Oil and shipping gain as Arctic warms: Global warming could be a boon to the shipping and oil industries in the far North, according to a new US report. The decrease in sea ice above the Arctic Circle means formerly impenetrable shipping routes are now or soon could be open for much of the year, the US Arctic Research Commission said in a report released last week at a summit of Arctic scientists in Hanover. The cost difference is dramatic, according to Mead Treadwell, the commission chairman. The estimated cost of transporting a shipping container between northern Europe and Alaska's Aleutian Islands is about US $500; moving the same container between Europe and the port of Yokohama, through the Suez Canal, costs about US $1,500. Less sea ice also means easier access for offshore oil exploration and drilling in the Arctic, but the risk of spills also rises, spurring the need for new cleanup technologies. The commission is charged with recommending an integrated US policy for research in the Arctic. See "Cargo ships could take polar route," Reuters at The New Zealand Herald, 3/19/07.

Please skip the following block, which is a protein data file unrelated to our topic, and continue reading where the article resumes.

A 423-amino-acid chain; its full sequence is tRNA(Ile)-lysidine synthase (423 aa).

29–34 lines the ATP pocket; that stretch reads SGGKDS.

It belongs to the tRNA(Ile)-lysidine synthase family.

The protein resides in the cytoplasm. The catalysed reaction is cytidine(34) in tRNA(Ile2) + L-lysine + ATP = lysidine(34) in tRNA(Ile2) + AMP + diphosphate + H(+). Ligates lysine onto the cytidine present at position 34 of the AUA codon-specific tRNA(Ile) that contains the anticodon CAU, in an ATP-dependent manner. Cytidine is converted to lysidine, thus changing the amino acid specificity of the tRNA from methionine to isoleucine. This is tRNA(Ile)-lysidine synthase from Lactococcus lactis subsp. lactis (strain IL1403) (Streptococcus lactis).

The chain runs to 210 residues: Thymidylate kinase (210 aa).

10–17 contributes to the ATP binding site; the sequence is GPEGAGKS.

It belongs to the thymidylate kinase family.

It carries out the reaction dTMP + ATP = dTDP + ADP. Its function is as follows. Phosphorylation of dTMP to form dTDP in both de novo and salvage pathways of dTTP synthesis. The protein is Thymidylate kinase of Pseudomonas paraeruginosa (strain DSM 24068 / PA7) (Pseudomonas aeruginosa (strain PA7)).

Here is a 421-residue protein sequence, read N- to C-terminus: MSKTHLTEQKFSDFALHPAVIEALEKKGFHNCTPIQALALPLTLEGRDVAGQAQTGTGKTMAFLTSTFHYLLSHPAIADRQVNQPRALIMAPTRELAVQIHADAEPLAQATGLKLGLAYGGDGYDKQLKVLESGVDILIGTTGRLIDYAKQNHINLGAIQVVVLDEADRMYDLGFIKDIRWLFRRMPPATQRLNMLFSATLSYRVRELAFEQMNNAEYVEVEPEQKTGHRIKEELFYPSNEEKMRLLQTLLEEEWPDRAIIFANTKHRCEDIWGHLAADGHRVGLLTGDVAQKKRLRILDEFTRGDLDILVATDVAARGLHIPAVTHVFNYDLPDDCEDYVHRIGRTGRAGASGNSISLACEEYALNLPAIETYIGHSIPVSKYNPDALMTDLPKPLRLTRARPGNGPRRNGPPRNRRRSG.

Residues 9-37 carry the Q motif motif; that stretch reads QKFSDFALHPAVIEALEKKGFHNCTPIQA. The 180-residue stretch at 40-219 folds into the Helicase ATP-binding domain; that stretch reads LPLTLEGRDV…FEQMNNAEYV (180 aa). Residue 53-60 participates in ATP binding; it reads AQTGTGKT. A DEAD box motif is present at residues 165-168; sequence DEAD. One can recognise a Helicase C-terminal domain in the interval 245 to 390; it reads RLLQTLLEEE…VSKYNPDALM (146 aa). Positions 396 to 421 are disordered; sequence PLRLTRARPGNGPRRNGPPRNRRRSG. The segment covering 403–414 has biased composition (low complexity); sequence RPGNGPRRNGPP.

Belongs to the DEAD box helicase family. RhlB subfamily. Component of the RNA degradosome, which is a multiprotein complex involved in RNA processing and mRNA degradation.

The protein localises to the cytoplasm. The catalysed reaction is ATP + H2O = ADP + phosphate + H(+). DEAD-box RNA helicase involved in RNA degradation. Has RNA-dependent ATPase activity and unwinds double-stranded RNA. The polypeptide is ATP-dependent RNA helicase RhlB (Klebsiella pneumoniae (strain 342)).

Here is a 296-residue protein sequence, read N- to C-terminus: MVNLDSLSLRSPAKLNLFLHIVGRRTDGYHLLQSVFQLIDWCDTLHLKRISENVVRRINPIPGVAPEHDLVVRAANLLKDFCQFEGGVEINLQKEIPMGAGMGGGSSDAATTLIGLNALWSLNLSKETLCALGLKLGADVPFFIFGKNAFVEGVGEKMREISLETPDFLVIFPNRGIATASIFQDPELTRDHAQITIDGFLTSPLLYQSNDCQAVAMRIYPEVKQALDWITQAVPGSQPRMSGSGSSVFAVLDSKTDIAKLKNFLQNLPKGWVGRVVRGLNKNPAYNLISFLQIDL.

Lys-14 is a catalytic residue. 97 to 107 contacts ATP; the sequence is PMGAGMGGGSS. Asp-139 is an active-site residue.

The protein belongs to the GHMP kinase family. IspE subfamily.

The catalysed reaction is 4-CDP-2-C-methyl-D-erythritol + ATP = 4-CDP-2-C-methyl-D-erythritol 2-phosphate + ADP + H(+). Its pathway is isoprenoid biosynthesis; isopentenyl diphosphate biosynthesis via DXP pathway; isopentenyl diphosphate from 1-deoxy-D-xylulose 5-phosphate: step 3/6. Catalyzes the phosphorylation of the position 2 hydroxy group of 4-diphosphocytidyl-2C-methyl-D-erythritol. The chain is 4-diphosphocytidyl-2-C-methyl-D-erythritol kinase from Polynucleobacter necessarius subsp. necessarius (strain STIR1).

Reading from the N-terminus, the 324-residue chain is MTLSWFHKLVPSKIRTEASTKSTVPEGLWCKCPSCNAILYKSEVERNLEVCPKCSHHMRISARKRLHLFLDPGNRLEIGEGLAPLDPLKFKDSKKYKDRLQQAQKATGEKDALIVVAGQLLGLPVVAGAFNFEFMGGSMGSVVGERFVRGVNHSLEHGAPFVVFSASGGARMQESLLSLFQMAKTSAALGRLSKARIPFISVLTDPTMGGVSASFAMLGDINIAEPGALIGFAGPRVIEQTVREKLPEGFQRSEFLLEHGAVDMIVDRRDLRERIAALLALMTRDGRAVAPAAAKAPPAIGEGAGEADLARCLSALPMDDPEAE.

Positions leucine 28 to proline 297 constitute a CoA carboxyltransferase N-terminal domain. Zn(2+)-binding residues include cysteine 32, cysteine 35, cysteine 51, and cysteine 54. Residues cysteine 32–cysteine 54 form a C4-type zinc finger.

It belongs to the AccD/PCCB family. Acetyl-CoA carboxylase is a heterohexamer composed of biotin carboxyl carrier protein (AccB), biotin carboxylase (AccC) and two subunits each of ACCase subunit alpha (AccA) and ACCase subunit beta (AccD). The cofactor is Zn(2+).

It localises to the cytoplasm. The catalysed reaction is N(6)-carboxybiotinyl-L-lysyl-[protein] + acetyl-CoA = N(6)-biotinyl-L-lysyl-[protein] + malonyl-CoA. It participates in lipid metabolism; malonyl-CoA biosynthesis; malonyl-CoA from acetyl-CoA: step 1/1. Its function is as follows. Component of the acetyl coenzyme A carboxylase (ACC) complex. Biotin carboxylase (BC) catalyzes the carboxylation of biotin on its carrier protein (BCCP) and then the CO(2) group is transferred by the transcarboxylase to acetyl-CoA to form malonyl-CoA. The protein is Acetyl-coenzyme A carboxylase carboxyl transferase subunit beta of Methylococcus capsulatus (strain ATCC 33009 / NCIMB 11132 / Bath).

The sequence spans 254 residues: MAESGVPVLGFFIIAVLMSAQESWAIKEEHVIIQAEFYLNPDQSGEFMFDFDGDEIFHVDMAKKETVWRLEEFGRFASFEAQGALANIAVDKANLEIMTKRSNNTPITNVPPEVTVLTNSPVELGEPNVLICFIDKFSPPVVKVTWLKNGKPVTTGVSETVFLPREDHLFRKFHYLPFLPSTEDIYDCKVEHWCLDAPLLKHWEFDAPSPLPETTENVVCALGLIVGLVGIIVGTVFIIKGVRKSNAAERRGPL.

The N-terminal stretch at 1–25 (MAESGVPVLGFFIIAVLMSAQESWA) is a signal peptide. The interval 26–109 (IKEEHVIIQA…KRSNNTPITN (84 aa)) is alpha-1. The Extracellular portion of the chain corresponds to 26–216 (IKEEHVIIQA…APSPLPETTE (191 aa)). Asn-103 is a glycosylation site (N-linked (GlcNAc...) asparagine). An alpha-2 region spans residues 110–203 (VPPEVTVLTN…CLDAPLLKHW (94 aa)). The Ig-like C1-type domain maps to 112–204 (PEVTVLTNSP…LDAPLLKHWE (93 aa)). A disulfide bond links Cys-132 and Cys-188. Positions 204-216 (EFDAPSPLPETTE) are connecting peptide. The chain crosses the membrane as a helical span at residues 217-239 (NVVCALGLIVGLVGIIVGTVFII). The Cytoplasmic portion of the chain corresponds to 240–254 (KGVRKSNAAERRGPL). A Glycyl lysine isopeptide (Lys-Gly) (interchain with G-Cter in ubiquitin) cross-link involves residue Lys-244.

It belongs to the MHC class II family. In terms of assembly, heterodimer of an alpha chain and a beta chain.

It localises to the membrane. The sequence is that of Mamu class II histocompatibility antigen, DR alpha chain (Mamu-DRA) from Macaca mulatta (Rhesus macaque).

US still needs to create oil spill rescue rules: The Exxon Valdez disaster had the US Congress promising that future response would include clean up plans, and help. But while cleanup technologies have advanced, the idea of ensuring that a rescue ship will show up to keep spills from happening in the first place still has not been made into a rule. The US Coast Guard has just announced a new deadline for the task: February 2009, just weeks shy of the Valdez spill's 20th anniversary. This is the fifth time the Coast Guard has extended its own deadline. In the past, Coast Guard proposals have been shot down for being too strict, too lenient, unenforceable, or out of date — the variety of interests involved have no doubt complicated the problem. Some issues include the fact that rescue rules for oil carriers don't match those for other vessels, which can also spill oil, and that legal protection is granted to those who clean up spilled oil, but not those who try to salvage oil from a stricken ship. See "Oil spill rescue rule keeps sinking," Robert McClure, Seattle Post Intelligencer, 3/18/07.